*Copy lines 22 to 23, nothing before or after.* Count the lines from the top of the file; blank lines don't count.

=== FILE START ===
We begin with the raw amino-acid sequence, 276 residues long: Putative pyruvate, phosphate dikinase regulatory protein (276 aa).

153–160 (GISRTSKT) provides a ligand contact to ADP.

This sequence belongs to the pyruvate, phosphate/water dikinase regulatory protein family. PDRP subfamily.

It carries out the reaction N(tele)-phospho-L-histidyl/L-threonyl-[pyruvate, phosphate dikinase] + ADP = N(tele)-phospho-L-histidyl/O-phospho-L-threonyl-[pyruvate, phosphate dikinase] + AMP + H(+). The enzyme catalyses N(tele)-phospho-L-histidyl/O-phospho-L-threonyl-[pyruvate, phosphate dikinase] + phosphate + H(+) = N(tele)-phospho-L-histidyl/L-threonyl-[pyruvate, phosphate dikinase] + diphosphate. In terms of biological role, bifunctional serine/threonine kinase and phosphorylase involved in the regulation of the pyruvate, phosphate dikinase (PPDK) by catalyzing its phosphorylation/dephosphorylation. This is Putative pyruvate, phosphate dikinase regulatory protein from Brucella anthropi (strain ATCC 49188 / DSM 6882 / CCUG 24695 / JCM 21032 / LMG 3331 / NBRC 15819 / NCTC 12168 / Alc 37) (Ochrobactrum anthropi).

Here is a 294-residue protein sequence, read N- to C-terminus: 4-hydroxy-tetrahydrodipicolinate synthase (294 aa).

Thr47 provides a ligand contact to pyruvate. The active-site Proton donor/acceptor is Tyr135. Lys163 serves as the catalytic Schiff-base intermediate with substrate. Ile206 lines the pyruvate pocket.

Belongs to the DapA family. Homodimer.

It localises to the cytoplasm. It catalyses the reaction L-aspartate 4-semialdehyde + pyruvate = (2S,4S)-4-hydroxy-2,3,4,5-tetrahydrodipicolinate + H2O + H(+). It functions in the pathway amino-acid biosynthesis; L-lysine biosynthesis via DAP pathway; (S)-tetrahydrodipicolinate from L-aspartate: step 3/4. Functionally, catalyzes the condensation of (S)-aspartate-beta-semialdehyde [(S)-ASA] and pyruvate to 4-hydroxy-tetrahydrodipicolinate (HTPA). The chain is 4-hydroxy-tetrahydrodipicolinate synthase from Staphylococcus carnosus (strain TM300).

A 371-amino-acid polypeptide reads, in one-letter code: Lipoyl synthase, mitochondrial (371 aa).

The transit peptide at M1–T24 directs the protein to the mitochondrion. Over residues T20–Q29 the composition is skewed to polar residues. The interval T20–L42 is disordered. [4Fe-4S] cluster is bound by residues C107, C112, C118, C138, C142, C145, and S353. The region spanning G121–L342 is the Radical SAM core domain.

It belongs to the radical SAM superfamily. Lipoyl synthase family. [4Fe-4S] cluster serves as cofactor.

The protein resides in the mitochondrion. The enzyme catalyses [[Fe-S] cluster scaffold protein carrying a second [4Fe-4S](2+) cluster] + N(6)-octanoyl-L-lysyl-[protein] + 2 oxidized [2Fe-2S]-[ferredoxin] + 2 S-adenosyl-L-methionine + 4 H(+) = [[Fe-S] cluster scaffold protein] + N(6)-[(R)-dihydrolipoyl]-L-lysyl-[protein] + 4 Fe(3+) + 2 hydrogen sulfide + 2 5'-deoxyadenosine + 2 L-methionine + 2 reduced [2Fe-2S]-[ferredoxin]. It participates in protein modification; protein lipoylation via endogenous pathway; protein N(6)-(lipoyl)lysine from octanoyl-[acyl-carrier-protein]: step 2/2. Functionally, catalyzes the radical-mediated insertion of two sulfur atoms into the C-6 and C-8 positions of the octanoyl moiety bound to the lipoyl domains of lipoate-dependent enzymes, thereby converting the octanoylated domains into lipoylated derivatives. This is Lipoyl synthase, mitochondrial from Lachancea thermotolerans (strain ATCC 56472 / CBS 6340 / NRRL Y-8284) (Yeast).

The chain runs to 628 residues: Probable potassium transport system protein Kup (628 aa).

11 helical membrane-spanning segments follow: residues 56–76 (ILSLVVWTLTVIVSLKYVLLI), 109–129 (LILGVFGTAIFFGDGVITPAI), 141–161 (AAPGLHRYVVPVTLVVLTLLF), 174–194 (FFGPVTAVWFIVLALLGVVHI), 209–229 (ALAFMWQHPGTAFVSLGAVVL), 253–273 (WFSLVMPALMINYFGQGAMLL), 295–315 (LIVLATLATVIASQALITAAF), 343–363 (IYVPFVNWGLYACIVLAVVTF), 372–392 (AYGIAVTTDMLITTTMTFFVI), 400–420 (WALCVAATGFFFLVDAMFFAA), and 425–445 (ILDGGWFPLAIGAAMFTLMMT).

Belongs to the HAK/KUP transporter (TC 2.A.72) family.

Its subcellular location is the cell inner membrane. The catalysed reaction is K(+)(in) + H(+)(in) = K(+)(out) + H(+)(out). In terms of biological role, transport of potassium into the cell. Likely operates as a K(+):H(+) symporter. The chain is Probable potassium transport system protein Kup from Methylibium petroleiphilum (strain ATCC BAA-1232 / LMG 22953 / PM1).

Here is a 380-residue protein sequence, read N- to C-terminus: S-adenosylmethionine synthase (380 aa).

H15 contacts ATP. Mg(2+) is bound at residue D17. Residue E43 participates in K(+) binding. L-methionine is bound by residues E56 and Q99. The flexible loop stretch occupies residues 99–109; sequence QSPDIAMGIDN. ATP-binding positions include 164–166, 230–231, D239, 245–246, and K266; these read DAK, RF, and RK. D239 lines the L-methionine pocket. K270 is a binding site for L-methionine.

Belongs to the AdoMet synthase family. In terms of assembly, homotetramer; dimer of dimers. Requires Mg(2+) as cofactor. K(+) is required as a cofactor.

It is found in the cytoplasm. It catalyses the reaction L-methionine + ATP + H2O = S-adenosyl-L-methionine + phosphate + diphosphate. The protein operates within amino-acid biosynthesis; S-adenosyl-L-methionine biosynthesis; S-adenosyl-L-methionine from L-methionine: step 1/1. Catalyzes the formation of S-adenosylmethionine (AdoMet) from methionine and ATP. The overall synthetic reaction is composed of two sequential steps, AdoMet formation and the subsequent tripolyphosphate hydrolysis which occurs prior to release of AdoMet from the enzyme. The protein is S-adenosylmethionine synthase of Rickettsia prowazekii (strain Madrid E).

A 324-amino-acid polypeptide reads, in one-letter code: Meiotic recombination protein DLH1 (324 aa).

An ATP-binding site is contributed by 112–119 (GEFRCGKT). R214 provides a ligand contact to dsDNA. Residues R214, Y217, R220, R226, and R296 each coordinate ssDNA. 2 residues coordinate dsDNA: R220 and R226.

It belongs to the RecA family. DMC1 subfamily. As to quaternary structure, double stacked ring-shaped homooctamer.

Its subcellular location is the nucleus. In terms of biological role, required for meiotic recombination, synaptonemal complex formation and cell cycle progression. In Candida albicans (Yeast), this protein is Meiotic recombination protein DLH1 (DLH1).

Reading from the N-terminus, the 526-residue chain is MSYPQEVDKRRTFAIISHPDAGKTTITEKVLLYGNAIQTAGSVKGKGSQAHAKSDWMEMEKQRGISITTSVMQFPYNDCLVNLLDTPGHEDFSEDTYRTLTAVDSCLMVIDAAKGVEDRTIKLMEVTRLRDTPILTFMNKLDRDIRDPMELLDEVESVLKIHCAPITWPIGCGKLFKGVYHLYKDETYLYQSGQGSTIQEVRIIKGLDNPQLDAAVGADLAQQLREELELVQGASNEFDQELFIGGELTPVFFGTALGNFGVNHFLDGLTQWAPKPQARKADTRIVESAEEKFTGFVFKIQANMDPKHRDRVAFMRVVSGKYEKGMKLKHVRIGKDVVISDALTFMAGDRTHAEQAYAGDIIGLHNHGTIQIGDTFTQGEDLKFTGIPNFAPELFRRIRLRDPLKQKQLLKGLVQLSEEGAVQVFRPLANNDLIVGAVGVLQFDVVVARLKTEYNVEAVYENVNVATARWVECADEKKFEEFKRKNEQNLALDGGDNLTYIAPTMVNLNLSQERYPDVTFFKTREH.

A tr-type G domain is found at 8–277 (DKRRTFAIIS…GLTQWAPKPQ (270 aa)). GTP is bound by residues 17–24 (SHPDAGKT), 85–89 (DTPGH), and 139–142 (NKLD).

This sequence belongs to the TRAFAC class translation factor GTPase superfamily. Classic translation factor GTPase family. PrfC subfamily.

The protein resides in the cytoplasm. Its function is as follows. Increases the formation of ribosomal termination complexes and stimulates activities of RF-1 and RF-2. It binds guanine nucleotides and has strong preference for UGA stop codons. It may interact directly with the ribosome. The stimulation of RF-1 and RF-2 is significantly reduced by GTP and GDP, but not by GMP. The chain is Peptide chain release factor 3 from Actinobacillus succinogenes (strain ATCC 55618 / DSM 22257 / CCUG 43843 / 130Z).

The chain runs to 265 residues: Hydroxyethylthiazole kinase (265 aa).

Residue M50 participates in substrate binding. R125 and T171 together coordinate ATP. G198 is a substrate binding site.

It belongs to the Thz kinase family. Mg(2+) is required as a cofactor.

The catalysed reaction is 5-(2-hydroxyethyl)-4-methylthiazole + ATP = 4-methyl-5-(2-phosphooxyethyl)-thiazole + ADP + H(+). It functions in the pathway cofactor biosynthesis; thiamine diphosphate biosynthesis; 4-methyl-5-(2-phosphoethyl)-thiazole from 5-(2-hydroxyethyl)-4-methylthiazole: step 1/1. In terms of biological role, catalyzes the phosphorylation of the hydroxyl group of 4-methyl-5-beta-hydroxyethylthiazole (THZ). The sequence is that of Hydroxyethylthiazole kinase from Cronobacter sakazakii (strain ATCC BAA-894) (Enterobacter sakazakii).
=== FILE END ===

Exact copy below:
An ATP-binding site is contributed by 112–119 (GEFRCGKT). R214 provides a ligand contact to dsDNA. Residues R214, Y217, R220, R226, and R296 each coordinate ssDNA. 2 residues coordinate dsDNA: R220 and R226.

It belongs to the RecA family. DMC1 subfamily. As to quaternary structure, double stacked ring-shaped homooctamer.